“Some think of me as a photojournalist. It isn’t true. Others think I am an activist. That isn’t true either. The only truth is that photography is my life. All my photos correspond to moments that I have experienced intensely. All these images exist because life, my life, has driven me to make them,” describes the photographer Salgado himself.
It took six years – finally, it happened in 1986 – to grant the permission to document what was going on in Serra Pelada because the military regime was heavily opposed to this. At that time Serra Pelada was the world’s largest open gold deposit located in the hot and inhospitable jungle, 430 km from the Amazon. It attracted 52 000 gold prospectors, many of whom had to endure inhumane working conditions in the hopes of realising the dream of a better life for both themselves and their families.
Gold is as much a tribute to the human struggle for a dignified existence as it is a challenge to the status quo: are there truly no better ways to sustainably distribute Earth’s resources than brutal capitalism? Whether those resources be people, viewed as a raw material comprising infinitely significant, untapped potential, or our planet’s natural world.
“For a decade, it evoked the long-promised El Dorado, but today Brazil’s wildest gold rush is merely the stuff of legend, kept alive by a few happy memories, many pained regrets – and photographs,” Salgado says.
On the walls of the exhibition area, we can see men of different ages, classes and skin colours climbing on flimsy ladders while carrying heavy, 40-kilo bags. It is easy to believe that they are climbing on each other mistakenly, but no. Instead, this is a tableau of well-oiled, anarchically organised collaboration devised by the gold prospectors themselves. Each plot, measuring three by two metres, was claimed by a man while another financed the actual gold prospecting and any profit was shared equally between them. The heavy, physical work, mining the rock and carrying away the ore, was performed by hired hands who dreamed of being the one who would get to share in a bag filled with gold.
“I soon learned that what at first glance looked like a disorderly movement of men was, in fact, a highly sophisticated system, in which every one of the 52 000 men working there knew the role he had chosen to play,” Salgado explains.
Gold is a classic photographic series, with the legendary use of a technique whose foremost quality is its ability to evoke our emotions and provoke thought. “Bringing the works of the grand old man of documentary photography, who recently celebrated his 76th birthday, to Estonia is a real honour. Salgado works are a treasure in recent photography history that hopefully bring storytelling and history fans to the exhibition,” says Maarja Loorents, Exhibitions Lead at Fotografiska Tallinn.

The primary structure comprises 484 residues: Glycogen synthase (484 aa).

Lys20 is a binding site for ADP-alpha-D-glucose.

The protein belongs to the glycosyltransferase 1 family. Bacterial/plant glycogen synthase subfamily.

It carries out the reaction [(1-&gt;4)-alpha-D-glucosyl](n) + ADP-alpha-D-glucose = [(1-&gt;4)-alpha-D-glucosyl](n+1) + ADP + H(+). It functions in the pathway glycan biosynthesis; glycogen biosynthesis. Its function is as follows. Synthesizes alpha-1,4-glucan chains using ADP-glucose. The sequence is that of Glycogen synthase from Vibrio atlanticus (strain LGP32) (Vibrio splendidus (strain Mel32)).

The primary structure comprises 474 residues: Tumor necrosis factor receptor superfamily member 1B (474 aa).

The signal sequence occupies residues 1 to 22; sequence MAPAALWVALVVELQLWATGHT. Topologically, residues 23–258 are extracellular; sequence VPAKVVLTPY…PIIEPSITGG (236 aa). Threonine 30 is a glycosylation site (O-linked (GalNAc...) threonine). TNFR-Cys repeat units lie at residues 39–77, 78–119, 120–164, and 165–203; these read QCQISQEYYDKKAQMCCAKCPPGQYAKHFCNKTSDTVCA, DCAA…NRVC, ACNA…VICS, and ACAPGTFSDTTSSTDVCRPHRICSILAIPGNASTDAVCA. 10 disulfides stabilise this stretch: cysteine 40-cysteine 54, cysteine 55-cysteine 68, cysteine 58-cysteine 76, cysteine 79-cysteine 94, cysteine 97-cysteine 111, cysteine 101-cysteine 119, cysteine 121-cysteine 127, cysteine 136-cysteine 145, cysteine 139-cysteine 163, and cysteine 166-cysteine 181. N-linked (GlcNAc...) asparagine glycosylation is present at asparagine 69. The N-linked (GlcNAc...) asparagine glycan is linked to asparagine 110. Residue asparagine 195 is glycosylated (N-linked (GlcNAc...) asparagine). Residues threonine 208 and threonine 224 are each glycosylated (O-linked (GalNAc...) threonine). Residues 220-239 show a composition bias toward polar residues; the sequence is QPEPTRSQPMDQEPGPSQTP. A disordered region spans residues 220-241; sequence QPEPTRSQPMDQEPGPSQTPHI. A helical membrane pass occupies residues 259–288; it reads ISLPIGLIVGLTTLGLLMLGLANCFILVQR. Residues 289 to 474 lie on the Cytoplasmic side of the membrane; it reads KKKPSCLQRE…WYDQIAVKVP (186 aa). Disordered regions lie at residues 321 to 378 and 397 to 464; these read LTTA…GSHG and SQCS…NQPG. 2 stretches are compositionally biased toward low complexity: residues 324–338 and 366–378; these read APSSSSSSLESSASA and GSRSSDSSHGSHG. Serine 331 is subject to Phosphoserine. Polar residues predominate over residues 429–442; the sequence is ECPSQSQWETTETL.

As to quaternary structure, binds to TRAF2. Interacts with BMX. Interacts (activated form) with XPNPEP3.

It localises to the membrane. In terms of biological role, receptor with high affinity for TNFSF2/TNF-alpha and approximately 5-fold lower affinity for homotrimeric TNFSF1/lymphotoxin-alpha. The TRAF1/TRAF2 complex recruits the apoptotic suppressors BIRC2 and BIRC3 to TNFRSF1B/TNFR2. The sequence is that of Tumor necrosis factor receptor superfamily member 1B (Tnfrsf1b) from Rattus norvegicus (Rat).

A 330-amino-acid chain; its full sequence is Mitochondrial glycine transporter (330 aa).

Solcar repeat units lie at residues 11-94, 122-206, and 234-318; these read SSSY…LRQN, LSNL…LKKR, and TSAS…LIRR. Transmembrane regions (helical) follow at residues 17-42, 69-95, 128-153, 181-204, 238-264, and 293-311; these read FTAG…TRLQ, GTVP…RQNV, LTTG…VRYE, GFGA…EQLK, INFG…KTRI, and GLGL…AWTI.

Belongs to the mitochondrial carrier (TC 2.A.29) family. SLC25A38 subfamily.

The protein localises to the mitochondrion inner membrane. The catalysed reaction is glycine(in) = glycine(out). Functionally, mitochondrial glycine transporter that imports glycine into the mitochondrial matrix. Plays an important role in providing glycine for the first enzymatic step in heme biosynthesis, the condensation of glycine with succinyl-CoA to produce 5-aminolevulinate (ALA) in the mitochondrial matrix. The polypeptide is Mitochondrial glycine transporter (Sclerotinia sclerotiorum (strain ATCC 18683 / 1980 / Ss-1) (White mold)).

Sebastião Salgado, born in 1944 in Minas Gerais, Brazil, is an award-winning French-Brazilian photographer and nature lover and lives in Paris together with his wife Lélia Wanick Salgado, who produces and curates all his projects. He fled political oppression in Brazil and, after studying economics, began working as a professional photographer in 1973 in Paris in affiliation with agencies such as Magnum until 1994. Together with Lélia Wanick Salgado, he then founded Amazonas images – today this structure is their studio. Since the 1990s, the couple have also worked together for rainforest restoration in Brazil, and in 1998 managed to get a land area designated as a nature reserve and created Instituto Terra, dedicated to replanting, conservation and education in environmental issues.
Salgado’s images have resulted in many photo-reportages published in magazines and newspapers as well as in books and exhibitions. In 1989 he received the Hasselblad Award and is a UNICEF Goodwill Ambassador and an honorary member of the Academy of Arts and Sciences in the United States, and has collaborated with humanitarian organizations and worked for UNICEF, UN, WHO and Médecins Sans Frontières.
Gallery name: Fotografiska Tallinn
Address: Telliskivi 60a/8, Tallinn
Opening hours: Mon, Sun 09:00 - 21:00, Tue-Thu 09:00 - 23:00, Fri-Sat 09:00 - 01:00
Open: 01.06.2020 - 31.08.2020